I can’t think of a better way to end the decade than by being given the privilege to create a brand new play space for two wonderful tiny humans. When I visited their home for a consult, the kids main play space was the open concept living room that connected with the kitchen. Having toys in this space works well, because it’s a great space for the kids to play when a parent is cooking and they want to be close. But the room as overflowing and with the prospect of a new play kitchen coming for the holidays, something new had to be done. The kids’s bedrooms were also jam packed with toys, most stored in way that they just weren’t being used.
The solution was creating a new play space in the finished basement, that up until now had double as holding place for things that needed storing or donating.
You’ve worked your peach off and your tiny human’s play space is Insta worthy and beautifully organized. Bravo! Sit back and reap the rewards of watching your child play, engage, and not need you for awhile. ;) But here’s the thing – remember that this space is not stagnant, and as your child grows and their interests change, so should their play space. You’ll probably know when it’s time too. Their interest in the space will wane, their need for you during play will grow, and you hear the dreaded “I’m bored” more and more.
You don’t have to go all out and replace and move around furniture (although it is true when they say change is as good as a holiday – haha), but you do need to be changing out toys, rearranging toy/materials layout to encourage and revitalize interest, and setting up new play invitations.
This can happen nightly when you do your space refresh (especially creating new play invitations – think setting up a train track for your child to find when they wake up).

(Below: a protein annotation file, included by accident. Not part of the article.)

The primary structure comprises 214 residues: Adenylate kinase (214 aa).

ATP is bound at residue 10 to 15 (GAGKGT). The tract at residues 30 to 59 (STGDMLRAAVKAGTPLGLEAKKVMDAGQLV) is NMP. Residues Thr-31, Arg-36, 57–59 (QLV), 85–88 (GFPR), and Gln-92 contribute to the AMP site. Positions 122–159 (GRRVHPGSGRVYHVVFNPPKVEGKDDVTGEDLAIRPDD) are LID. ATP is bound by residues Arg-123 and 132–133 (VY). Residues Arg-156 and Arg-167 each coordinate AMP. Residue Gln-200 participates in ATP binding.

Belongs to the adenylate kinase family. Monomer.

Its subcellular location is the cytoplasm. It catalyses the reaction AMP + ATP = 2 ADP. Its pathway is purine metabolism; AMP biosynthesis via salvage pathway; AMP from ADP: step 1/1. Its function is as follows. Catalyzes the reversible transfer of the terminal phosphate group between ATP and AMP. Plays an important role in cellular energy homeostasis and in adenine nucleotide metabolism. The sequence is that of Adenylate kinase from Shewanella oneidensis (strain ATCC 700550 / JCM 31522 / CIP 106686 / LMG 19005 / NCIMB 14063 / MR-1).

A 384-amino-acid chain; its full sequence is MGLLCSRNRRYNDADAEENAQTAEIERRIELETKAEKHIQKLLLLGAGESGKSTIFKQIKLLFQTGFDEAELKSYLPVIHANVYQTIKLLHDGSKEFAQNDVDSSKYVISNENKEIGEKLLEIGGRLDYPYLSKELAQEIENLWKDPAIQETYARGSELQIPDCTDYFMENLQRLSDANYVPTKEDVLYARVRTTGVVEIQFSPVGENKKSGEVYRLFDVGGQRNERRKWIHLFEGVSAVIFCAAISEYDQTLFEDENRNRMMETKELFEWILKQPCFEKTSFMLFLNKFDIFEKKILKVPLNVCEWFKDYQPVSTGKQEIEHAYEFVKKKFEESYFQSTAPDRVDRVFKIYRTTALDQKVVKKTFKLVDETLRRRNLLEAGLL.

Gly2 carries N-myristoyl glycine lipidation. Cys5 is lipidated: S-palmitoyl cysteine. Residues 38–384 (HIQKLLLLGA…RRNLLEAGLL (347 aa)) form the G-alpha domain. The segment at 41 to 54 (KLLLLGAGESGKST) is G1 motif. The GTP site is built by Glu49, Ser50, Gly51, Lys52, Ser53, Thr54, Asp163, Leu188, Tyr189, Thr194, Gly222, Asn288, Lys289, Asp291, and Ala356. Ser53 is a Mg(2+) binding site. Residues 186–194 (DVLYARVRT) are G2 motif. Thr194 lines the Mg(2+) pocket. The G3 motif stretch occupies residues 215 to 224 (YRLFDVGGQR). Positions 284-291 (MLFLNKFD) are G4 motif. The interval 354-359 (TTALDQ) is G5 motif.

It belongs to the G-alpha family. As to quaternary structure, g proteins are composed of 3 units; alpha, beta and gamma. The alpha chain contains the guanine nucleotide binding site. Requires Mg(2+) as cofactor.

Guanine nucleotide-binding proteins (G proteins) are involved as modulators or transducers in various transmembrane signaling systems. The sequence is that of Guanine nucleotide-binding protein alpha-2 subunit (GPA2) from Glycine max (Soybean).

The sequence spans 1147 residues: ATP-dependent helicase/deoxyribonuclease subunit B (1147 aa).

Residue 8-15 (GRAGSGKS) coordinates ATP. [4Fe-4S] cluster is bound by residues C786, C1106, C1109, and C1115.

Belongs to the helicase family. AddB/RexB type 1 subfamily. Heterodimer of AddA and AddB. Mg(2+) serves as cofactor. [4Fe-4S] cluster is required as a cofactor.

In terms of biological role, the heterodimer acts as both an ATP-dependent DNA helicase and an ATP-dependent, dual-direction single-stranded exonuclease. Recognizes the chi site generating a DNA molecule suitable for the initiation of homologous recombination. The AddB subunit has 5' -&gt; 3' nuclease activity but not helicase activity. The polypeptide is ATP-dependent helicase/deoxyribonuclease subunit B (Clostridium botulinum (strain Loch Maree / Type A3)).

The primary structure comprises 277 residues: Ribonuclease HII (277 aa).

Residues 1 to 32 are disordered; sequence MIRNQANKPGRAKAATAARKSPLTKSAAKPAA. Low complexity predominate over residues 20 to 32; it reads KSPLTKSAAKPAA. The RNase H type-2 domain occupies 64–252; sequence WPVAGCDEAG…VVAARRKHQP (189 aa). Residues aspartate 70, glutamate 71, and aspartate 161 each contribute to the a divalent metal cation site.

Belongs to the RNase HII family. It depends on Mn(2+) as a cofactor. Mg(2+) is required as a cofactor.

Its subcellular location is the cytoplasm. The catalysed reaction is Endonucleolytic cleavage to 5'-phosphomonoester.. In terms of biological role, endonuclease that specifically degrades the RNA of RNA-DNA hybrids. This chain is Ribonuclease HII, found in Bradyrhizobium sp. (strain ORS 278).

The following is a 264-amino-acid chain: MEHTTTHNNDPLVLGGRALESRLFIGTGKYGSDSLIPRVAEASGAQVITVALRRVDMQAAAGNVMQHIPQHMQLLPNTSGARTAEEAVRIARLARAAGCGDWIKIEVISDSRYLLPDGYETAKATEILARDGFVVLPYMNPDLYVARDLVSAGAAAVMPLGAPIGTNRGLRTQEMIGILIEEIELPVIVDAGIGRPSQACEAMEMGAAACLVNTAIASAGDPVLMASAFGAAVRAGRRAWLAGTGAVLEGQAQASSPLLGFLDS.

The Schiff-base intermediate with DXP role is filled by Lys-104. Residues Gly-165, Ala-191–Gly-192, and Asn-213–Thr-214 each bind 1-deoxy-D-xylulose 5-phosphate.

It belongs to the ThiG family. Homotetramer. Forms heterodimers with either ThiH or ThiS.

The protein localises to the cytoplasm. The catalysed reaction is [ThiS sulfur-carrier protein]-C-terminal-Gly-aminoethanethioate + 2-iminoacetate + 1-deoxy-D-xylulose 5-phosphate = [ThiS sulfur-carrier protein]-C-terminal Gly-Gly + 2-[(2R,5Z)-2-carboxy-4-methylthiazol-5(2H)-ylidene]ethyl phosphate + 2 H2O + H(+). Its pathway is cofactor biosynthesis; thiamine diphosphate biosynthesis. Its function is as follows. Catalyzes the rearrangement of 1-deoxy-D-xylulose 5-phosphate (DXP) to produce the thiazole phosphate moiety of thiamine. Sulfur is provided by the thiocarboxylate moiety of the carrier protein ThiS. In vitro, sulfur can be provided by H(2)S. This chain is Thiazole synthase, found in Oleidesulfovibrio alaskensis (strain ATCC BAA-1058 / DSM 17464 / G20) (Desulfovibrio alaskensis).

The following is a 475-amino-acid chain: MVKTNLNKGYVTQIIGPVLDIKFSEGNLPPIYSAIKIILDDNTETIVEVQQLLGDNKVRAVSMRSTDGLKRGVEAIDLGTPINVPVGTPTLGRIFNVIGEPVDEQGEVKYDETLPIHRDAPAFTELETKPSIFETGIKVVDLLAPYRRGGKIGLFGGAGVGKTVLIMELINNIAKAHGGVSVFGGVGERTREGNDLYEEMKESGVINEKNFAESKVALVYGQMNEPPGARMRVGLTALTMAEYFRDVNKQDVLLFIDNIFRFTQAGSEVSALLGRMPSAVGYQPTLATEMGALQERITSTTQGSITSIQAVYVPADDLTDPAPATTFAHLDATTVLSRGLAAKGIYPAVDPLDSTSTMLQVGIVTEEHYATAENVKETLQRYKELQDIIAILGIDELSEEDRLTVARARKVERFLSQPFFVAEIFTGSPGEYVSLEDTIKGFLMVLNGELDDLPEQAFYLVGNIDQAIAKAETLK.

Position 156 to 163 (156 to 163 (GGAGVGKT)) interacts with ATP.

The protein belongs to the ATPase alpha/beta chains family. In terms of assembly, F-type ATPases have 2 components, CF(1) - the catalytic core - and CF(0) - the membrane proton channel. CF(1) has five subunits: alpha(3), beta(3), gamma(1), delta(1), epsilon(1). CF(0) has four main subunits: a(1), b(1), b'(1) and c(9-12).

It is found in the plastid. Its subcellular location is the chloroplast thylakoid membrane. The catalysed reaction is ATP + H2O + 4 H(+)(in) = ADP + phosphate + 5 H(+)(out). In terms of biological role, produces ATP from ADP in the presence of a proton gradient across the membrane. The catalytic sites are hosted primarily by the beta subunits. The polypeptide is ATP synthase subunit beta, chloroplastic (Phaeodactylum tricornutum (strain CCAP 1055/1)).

Weekly – think the next time your child pulls everything off the shelves, instead of putting it back where it was, switch things up so new items are at their eye level.
Or monthly – pull and store some old toys, and bring out ones you had put away. And just like that, your play space stays fresh and full of life! :)
I love change. My mind never switches off and is constantly thinking of all the different ways I could do things, including play space design (obvi). Not just for the folks I work with but also my own home. Our house is very small and over the last 3+ years we have worked hard towards living a more minimalist life. We aren’t there yet and we (like every other person with children) have junk, but with time, research, patience, and being able to work on so many other people’s homes, we are getting closer to creating a dream space for our family.
My boys (now 2.5 and 6.5) share a bedroom and also have a shared separate playroom. This means we can keep their room a zen toy-free space (with the exception of LEGO, but that’s for anther blog) and I can put all my brain power into creating the perfect play space for them. This room changes a lot – not just materials, but the layout too. As my boys have grown so have their needs and interests. I’ve also learnt a lot about what works and what doesn’t for them when they play alone, together, and with friends.
Our current set-up may be its best iteration yet. We added really simple DIY pine shelving around the room, which freed up a lot of floor space for play. I downsized what toys and materials are out, and we also created a gorgeous gallery wall with all the little pieces of art we could never quite find the right place for. It is absolutely my favorite room in the house.